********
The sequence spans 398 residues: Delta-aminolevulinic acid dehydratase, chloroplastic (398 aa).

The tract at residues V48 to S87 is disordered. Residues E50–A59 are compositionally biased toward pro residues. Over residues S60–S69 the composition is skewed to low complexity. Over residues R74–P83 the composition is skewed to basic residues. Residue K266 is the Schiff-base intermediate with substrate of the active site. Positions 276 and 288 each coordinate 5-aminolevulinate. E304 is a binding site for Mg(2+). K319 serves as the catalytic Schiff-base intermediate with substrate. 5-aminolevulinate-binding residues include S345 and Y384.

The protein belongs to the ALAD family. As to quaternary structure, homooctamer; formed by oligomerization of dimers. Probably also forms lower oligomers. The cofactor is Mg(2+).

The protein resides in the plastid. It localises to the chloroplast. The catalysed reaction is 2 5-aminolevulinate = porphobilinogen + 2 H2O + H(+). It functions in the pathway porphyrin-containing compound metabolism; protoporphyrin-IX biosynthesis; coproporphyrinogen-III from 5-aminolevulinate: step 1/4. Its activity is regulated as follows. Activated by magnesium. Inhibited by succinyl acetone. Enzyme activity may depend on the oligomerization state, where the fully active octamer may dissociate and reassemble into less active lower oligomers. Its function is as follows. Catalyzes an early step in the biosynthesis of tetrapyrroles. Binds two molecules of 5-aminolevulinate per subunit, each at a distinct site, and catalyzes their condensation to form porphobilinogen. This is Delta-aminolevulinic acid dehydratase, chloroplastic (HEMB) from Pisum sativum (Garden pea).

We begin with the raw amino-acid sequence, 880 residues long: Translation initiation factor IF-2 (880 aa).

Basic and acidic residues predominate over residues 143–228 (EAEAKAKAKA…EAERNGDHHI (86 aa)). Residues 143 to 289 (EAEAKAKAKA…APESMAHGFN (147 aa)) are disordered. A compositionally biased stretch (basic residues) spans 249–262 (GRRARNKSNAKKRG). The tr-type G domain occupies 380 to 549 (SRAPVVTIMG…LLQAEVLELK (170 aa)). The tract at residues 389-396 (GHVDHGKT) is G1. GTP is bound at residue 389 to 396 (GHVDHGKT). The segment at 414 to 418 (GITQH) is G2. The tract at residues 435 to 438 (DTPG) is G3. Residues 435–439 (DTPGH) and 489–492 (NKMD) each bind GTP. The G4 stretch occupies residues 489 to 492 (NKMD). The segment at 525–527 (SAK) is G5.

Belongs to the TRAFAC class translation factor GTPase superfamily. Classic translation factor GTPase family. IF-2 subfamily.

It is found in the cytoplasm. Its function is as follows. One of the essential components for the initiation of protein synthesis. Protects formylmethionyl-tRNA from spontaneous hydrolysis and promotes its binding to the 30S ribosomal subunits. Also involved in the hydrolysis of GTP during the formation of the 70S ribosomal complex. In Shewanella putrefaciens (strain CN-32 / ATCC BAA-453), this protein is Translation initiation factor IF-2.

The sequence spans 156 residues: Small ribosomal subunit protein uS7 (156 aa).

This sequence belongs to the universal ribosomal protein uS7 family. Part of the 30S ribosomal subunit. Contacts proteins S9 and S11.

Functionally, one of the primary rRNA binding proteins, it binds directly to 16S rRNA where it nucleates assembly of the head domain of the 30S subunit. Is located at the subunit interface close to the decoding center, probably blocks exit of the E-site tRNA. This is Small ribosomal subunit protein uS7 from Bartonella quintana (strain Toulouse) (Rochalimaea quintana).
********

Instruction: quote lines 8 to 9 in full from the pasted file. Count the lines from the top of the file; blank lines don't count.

It is found in the cytoplasm. Its function is as follows. One of the essential components for the initiation of protein synthesis. Protects formylmethionyl-tRNA from spontaneous hydrolysis and promotes its binding to the 30S ribosomal subunits. Also involved in the hydrolysis of GTP during the formation of the 70S ribosomal complex. In Shewanella putrefaciens (strain CN-32 / ATCC BAA-453), this protein is Translation initiation factor IF-2.

The sequence spans 156 residues: Small ribosomal subunit protein uS7 (156 aa).